U.S. Domestic Transfers: Relocation Statistics
Published in 2015, based on 2014 data
Worldwide ERC® members represent a significant portion of organizations that manage sizable relocation programs.
- $12.8 billion: amount spent annually in the U.S. on corporate relocation by Worldwide ERC® member corporations.
- $19,066,842: average annual amount each company spends to transfer its employees.
- 378,000: Estimate of the annual collective U.S. domestic transfer volume for Fortune 1000 companies.
- Approximately 39% are new hires and 61% are current employees.
- Approximately 45% are homeowners and 55% are renters.
Costs of U.S. Domestic Transfers*
- Current Employee Homeowner $85,673
- New Hire Homeowner $71,803
- Current Employee Renter $27,327
- New Hire Renter $23,766
*Based on data from the 2015 Transfer Volume & Cost Survey.
U.S. domestic transfers: Cost of Shipping Household Goods
2014 - $12,935
2013 - $12,937
2012 - $12,459
2011 - $12,652
2010 - $12,230
2009 - $11,900
2007 - $11,680
2006 - $10,342
2005 - $9,514
2004 - $10,387
2003 - $9,745
2002 - $9,658
These costs vary by family size (bigger families typically have more household goods to move) and homeowner status (homeowners typically have more household goods vs. renters).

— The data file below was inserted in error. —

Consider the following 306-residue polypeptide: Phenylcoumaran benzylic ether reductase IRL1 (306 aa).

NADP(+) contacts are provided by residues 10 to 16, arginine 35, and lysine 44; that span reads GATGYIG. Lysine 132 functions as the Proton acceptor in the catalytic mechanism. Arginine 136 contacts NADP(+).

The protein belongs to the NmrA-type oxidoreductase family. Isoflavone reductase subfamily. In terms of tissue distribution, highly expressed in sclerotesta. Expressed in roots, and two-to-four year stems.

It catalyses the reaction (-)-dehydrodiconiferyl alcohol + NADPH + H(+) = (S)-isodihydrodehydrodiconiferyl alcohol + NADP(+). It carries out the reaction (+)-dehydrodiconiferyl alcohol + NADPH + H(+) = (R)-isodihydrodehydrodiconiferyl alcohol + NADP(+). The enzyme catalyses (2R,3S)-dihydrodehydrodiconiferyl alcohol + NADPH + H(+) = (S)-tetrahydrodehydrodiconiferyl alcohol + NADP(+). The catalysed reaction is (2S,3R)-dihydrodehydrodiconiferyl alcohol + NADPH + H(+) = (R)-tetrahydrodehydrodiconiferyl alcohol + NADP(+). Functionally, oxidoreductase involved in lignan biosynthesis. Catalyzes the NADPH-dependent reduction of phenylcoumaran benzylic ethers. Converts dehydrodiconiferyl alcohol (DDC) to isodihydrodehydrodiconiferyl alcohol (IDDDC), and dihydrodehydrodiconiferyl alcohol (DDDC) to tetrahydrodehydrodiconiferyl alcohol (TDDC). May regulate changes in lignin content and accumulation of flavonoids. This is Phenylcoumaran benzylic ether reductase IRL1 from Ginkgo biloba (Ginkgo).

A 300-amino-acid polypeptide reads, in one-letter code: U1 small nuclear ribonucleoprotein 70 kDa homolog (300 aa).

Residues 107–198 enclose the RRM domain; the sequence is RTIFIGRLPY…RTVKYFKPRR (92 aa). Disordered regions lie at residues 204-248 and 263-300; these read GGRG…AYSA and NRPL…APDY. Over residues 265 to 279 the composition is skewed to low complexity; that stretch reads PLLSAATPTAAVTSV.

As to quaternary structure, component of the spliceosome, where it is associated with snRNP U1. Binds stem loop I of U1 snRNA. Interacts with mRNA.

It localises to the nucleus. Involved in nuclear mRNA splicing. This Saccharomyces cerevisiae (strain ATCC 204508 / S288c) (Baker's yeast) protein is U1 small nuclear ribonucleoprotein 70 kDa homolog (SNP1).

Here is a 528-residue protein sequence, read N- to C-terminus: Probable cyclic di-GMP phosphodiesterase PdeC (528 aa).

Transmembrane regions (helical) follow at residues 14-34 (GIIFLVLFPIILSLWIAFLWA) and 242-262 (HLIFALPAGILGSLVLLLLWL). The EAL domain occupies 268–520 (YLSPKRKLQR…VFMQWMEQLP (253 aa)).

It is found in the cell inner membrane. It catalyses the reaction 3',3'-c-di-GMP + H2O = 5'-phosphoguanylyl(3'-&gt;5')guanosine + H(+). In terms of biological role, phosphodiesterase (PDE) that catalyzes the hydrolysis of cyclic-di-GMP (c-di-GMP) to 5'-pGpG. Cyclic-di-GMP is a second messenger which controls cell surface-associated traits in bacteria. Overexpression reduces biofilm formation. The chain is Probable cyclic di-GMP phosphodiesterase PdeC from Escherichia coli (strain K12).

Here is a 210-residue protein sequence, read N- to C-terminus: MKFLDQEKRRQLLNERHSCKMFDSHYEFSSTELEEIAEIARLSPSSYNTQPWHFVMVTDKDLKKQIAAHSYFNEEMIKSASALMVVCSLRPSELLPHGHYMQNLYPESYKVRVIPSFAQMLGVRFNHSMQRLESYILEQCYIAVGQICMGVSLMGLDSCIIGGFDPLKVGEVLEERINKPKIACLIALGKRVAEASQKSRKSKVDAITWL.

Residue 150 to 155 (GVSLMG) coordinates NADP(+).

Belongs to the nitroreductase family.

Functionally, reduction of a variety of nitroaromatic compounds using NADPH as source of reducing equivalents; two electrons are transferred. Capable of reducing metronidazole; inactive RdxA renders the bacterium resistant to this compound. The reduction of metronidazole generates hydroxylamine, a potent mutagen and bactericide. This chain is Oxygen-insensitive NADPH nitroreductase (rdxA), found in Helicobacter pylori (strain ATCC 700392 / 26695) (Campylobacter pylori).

U.S. Domestic Transfers: Number of days moving within the U.S.
On average, organizations permit their employees an average of approximately 2 weeks (13 days) to accept a formal transfer offer.
Once an employee accepts the transfer offer, employers are allowing the transferee an average of nearly 5 weeks (33 days) to move and report to their new job.
U.S. domestic transfers: Relocation bonus
Transferees typically receive some type of miscellaneous allowance that they can spend as they see fit to take care of incidentals they will incur in the new location such as getting new vehicle registrations, utility hook-ups and carpet/drapery installations. This allowance averaged $6,207 and decreased 4 percent from the previous year.
U.S. Domestic Transfers: Cost per employee for in-state and out-of-state moves
Companies don’t typically look at moving costs based on in-state vs. out-of-state status. Companies move their people wherever their facilities/offices are located or where project work is based. In addition, whether those other offices/project work are in-state or out-of-state, the costs incurred would be similar given the fact the employee’s household goods would still have to be packed and shipped, the employee would have to sell their home and find and purchase a new one (or incur costs of lease breaking and get a new lease with deposits), etc. Nevertheless, participants report that 78 percent of their U.S. domestic transfers in 2014 were interstate moves compared to 22 percent that were intrastate.